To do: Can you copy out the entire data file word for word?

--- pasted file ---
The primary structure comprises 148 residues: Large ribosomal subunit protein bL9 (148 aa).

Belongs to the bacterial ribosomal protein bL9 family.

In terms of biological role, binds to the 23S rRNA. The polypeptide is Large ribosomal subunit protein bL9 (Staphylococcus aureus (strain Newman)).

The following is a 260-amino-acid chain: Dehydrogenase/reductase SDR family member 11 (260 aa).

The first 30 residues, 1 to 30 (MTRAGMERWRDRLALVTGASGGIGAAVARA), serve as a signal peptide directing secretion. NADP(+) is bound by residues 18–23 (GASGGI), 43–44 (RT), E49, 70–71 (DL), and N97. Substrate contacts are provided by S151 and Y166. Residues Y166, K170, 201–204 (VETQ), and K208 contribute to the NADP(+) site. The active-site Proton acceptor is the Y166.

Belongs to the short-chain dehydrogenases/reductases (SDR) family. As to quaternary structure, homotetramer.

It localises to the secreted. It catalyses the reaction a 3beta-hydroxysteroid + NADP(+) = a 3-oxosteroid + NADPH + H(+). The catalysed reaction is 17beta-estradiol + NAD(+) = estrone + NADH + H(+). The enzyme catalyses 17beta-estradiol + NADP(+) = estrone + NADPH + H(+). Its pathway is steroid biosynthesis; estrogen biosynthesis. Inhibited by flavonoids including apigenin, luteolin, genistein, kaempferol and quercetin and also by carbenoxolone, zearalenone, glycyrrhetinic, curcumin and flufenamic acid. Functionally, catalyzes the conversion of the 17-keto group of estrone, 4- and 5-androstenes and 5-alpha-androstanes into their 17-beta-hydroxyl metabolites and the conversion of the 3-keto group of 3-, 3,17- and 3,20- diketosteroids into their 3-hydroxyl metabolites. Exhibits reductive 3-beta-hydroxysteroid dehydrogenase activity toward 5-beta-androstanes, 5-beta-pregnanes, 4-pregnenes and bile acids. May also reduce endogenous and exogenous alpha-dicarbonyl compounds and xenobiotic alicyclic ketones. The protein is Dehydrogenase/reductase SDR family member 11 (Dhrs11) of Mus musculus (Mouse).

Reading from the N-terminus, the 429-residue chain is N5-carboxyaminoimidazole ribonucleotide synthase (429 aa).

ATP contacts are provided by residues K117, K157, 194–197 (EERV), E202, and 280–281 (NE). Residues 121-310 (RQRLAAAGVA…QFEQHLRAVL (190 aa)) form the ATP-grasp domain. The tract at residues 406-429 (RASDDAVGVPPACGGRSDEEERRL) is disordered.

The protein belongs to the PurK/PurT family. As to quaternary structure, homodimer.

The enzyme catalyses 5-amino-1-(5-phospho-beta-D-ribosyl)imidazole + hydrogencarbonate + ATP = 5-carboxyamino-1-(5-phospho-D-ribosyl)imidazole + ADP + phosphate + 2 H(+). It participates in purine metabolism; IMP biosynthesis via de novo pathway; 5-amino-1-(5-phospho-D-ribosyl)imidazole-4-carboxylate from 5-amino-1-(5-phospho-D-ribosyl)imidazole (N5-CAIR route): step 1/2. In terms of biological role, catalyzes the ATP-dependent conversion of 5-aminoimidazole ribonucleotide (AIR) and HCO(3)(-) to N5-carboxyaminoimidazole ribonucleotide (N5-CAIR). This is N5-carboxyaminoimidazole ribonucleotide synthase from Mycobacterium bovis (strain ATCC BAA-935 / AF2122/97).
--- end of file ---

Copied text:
The primary structure comprises 148 residues: Large ribosomal subunit protein bL9 (148 aa).

Belongs to the bacterial ribosomal protein bL9 family.

In terms of biological role, binds to the 23S rRNA. The polypeptide is Large ribosomal subunit protein bL9 (Staphylococcus aureus (strain Newman)).

The following is a 260-amino-acid chain: Dehydrogenase/reductase SDR family member 11 (260 aa).

The first 30 residues, 1 to 30 (MTRAGMERWRDRLALVTGASGGIGAAVARA), serve as a signal peptide directing secretion. NADP(+) is bound by residues 18–23 (GASGGI), 43–44 (RT), E49, 70–71 (DL), and N97. Substrate contacts are provided by S151 and Y166. Residues Y166, K170, 201–204 (VETQ), and K208 contribute to the NADP(+) site. The active-site Proton acceptor is the Y166.

Belongs to the short-chain dehydrogenases/reductases (SDR) family. As to quaternary structure, homotetramer.

It localises to the secreted. It catalyses the reaction a 3beta-hydroxysteroid + NADP(+) = a 3-oxosteroid + NADPH + H(+). The catalysed reaction is 17beta-estradiol + NAD(+) = estrone + NADH + H(+). The enzyme catalyses 17beta-estradiol + NADP(+) = estrone + NADPH + H(+). Its pathway is steroid biosynthesis; estrogen biosynthesis. Inhibited by flavonoids including apigenin, luteolin, genistein, kaempferol and quercetin and also by carbenoxolone, zearalenone, glycyrrhetinic, curcumin and flufenamic acid. Functionally, catalyzes the conversion of the 17-keto group of estrone, 4- and 5-androstenes and 5-alpha-androstanes into their 17-beta-hydroxyl metabolites and the conversion of the 3-keto group of 3-, 3,17- and 3,20- diketosteroids into their 3-hydroxyl metabolites. Exhibits reductive 3-beta-hydroxysteroid dehydrogenase activity toward 5-beta-androstanes, 5-beta-pregnanes, 4-pregnenes and bile acids. May also reduce endogenous and exogenous alpha-dicarbonyl compounds and xenobiotic alicyclic ketones. The protein is Dehydrogenase/reductase SDR family member 11 (Dhrs11) of Mus musculus (Mouse).

Reading from the N-terminus, the 429-residue chain is N5-carboxyaminoimidazole ribonucleotide synthase (429 aa).

ATP contacts are provided by residues K117, K157, 194–197 (EERV), E202, and 280–281 (NE). Residues 121-310 (RQRLAAAGVA…QFEQHLRAVL (190 aa)) form the ATP-grasp domain. The tract at residues 406-429 (RASDDAVGVPPACGGRSDEEERRL) is disordered.

The protein belongs to the PurK/PurT family. As to quaternary structure, homodimer.

The enzyme catalyses 5-amino-1-(5-phospho-beta-D-ribosyl)imidazole + hydrogencarbonate + ATP = 5-carboxyamino-1-(5-phospho-D-ribosyl)imidazole + ADP + phosphate + 2 H(+). It participates in purine metabolism; IMP biosynthesis via de novo pathway; 5-amino-1-(5-phospho-D-ribosyl)imidazole-4-carboxylate from 5-amino-1-(5-phospho-D-ribosyl)imidazole (N5-CAIR route): step 1/2. In terms of biological role, catalyzes the ATP-dependent conversion of 5-aminoimidazole ribonucleotide (AIR) and HCO(3)(-) to N5-carboxyaminoimidazole ribonucleotide (N5-CAIR). This is N5-carboxyaminoimidazole ribonucleotide synthase from Mycobacterium bovis (strain ATCC BAA-935 / AF2122/97).